SSH and Grid'5000
SSH is a widely used network protocol to establish a secure communication channel to a remote machine. Its most common use is to get shell access (be able to type command-line commands) on a remote server. But it can also be used to transfer files (using SCP, SFTP or RSYNC), connect securely to network services on the remote network (using SSH tunnels or a SSH-based VPN), and even execute graphical applications remotely (using X forwarding). You will find many tutorials on internet on how it works and on how to configure the software to use on your operating system of choice so as to be able to connect to machines using ssh. This tutorial is designed to teach you the basics as recommended for use in the Grid'5000 context.
- 1 SSH basics for Grid'5000
- 2 Generating keys for use with Grid'5000
- 3 Basic configuration for Grid'5000
- 4 Configure your SSH environment on all sites
- 5 More advanced SSH
SSH basics for Grid'5000
In Grid'5000, ssh is used with a key-based authentication mechanism to gain access to the platform, and ssh keys are the recommended authentication method even inside Grid'5000. Establishing secure connections involve a few steps that are (badly) summarized in the following schema and commented below:
- In the first step, you instruct a client program (here
sshto connect to a given
login. You need to use the login given to you when registering as a Grid'5000 user when connecting to Grid'5000. This step triggers the next steps
- in the second step, the ssh client will attempt (default behaviour) to check that the server answering the request is really the server you asked for. If it has never connected to that server, it will (by default) ask you to confirm that the certificate presented by the server is the one you expect by presenting is fingerprint. If you confirm, it will store the server, the IP of the server and the fingerprint in an internal database. Should the server certificate change (because traffic is highjacked, or because the server was changed without taking care of keeping its certificate), your ssh client will warn you something suspect is happening. You will need to investigate and either update the internal database (in generale, the known_hosts file) or decide to abort the connection attempt until you are certain nothing suspicious is happening.
- Once the server is authenticated, you will need to prove you are user
login. This is done by repeatedly (servers are by default configured to abort after 5 attempts) by
- sending (one of) your public keys. Unless you have explicitly (option -i for openssh) specified the key to use, the ssh client will look for reasonable keys to present to the server. In general, keys stored in ~/.ssh and named id_rsa or id_dsa are chosen first, then the others in the directory.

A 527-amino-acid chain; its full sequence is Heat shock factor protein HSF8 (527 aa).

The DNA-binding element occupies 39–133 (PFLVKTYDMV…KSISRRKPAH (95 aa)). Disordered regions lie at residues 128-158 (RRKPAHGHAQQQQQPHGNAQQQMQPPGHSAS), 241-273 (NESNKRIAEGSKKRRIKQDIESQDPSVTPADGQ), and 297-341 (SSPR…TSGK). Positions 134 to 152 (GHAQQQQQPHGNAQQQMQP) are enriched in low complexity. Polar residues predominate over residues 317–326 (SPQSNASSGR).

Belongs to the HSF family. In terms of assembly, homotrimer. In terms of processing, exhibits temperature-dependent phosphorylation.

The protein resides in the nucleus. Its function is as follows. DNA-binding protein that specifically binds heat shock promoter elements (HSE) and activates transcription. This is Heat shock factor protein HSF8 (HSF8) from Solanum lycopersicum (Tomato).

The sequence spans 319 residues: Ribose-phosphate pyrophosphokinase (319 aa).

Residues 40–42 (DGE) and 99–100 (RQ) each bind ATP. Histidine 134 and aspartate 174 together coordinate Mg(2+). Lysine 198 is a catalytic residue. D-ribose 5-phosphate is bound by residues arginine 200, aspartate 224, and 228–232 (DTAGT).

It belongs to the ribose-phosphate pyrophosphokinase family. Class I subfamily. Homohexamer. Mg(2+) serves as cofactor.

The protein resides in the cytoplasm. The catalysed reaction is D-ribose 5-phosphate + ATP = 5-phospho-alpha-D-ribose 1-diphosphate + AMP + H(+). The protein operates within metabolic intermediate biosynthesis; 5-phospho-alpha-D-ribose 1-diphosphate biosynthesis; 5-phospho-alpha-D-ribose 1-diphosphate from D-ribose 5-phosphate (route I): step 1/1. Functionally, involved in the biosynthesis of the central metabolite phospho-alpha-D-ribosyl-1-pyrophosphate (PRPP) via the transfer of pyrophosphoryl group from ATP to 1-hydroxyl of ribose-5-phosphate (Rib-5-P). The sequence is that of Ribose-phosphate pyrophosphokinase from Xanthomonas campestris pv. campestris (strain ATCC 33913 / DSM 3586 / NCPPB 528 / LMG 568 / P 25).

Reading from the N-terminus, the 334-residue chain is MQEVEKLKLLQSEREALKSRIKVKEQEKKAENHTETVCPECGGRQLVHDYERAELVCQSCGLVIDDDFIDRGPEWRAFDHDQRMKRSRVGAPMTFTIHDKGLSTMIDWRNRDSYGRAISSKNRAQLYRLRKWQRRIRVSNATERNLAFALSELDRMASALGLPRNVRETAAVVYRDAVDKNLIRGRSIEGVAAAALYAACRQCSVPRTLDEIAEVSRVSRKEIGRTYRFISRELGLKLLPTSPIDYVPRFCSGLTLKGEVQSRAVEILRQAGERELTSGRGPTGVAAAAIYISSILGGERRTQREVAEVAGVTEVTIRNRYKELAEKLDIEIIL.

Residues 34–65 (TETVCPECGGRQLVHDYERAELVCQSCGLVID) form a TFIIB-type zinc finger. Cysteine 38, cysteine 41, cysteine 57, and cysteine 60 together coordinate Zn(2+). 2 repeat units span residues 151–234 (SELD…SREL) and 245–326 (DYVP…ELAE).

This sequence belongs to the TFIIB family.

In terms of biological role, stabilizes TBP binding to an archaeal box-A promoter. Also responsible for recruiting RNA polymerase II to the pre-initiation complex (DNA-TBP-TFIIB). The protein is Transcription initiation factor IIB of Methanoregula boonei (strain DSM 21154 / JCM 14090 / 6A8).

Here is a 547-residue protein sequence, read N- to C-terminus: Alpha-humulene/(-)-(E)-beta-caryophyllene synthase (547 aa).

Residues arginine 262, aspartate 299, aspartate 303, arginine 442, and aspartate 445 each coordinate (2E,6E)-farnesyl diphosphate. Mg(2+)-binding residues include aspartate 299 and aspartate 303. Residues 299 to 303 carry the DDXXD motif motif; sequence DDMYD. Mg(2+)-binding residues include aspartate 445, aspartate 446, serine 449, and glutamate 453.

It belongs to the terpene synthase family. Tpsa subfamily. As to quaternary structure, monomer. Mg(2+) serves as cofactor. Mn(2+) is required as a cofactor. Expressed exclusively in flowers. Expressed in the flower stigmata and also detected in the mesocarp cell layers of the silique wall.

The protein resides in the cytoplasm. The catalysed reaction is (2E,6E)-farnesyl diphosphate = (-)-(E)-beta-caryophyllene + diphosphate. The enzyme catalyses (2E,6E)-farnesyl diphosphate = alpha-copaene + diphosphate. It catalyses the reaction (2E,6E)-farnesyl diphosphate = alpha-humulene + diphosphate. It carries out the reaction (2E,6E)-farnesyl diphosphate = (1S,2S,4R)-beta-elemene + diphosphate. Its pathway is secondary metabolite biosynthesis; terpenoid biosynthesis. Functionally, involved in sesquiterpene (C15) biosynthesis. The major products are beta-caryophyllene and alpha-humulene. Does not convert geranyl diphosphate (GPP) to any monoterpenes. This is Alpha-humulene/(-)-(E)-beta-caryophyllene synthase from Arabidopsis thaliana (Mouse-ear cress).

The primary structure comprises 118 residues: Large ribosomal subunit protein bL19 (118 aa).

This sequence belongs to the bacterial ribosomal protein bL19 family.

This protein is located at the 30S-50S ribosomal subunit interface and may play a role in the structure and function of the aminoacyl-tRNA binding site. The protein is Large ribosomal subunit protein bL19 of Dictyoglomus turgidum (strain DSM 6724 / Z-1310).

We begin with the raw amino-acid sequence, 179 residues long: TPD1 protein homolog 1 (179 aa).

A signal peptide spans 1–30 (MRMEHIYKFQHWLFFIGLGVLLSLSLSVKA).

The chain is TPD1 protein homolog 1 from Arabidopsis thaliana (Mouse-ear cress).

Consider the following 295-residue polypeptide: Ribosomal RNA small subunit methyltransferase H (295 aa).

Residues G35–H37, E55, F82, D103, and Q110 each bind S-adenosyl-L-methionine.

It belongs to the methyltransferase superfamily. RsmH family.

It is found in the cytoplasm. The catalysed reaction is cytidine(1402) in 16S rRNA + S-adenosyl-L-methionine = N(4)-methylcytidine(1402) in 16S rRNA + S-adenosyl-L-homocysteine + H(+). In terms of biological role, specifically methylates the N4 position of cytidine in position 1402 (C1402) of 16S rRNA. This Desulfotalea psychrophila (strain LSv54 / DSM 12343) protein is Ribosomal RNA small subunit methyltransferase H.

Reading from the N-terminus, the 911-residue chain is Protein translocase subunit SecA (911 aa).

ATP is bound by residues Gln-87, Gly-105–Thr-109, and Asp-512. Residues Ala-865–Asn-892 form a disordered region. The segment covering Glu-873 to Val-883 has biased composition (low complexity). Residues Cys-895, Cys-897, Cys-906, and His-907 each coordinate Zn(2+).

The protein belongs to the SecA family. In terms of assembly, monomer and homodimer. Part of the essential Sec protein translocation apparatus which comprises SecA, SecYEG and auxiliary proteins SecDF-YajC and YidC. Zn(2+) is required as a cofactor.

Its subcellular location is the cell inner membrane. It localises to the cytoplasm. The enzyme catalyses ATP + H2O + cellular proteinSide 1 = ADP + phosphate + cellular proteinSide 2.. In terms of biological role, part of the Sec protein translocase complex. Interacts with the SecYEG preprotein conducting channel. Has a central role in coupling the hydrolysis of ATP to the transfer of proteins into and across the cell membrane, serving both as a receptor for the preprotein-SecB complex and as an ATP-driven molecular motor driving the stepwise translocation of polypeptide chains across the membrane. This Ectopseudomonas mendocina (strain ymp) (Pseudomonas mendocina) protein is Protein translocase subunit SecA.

- the server will answer by sending a challenge to check you own the private part of the key
- the client will attempt to answer the challenge by either
- requesting the passphrase to decrypt the private key directly
- delegating the task of answering to the challenge to a agent provided by the OS (in general
ssh-agent). This agent might have loaded and deciphered the private key when you opened a session on your work machine, or might in turn request the passphrase. In general, agents keep all the information needed to answer other challenges for the key until they are restarted. They might store that information securely using OS mechanisms so it is available even after the next reboot.
- if the challenge is met successfully, proving the are a legitimate owner of the key-pair, then it will check if user login is allowed access with that key-pair by checking if the public key is associated to the login account. List of authorized_keys for user
loginis in general stored in
~login/.ssh/authorized_keys. Management of this file by the user himself is not always possible directly. This depends on the security policy for the server.
- Finally, if the user is authenticated, the ssh session is opened. The ssh session might open a shell, perform commands, give access sftp for file management, copy files, etc...
Generating keys for use with Grid'5000
Linux and Mac users
Most Linux distribution and Mac OS variants come with the
ssh-keygen command line utilities. Generating a key-pair is simply a matter of running the
ssh-keygen and supplying a passphrase. To access Grid'5000 using ssh, you must use a key-pair that whose private key is passphrase protected.
The basic steps for windows users are well documented in the page Inria maintains for gforge users. You'll only need to remember that the key you generate don't need uploaded to InriaGforge, but to the account management form or the account request form.
Basic configuration for Grid'5000
After having looked at the explanations above, you might be wondering how servers can get a copy of your public key if you can not connect to them to put it there. In Grid'5000, the answer depends on the type of server.